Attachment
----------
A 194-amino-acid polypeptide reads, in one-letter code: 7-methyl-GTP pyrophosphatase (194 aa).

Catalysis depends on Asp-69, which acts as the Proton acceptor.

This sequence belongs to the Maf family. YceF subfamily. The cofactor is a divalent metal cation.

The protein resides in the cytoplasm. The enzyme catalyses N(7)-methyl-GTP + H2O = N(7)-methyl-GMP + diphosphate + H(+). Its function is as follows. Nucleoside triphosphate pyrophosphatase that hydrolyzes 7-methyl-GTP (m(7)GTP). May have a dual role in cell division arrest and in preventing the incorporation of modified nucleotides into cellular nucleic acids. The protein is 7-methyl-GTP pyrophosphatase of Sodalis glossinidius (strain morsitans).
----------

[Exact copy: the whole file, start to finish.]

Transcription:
A 194-amino-acid polypeptide reads, in one-letter code: 7-methyl-GTP pyrophosphatase (194 aa).

Catalysis depends on Asp-69, which acts as the Proton acceptor.

This sequence belongs to the Maf family. YceF subfamily. The cofactor is a divalent metal cation.

The protein resides in the cytoplasm. The enzyme catalyses N(7)-methyl-GTP + H2O = N(7)-methyl-GMP + diphosphate + H(+). Its function is as follows. Nucleoside triphosphate pyrophosphatase that hydrolyzes 7-methyl-GTP (m(7)GTP). May have a dual role in cell division arrest and in preventing the incorporation of modified nucleotides into cellular nucleic acids. The protein is 7-methyl-GTP pyrophosphatase of Sodalis glossinidius (strain morsitans).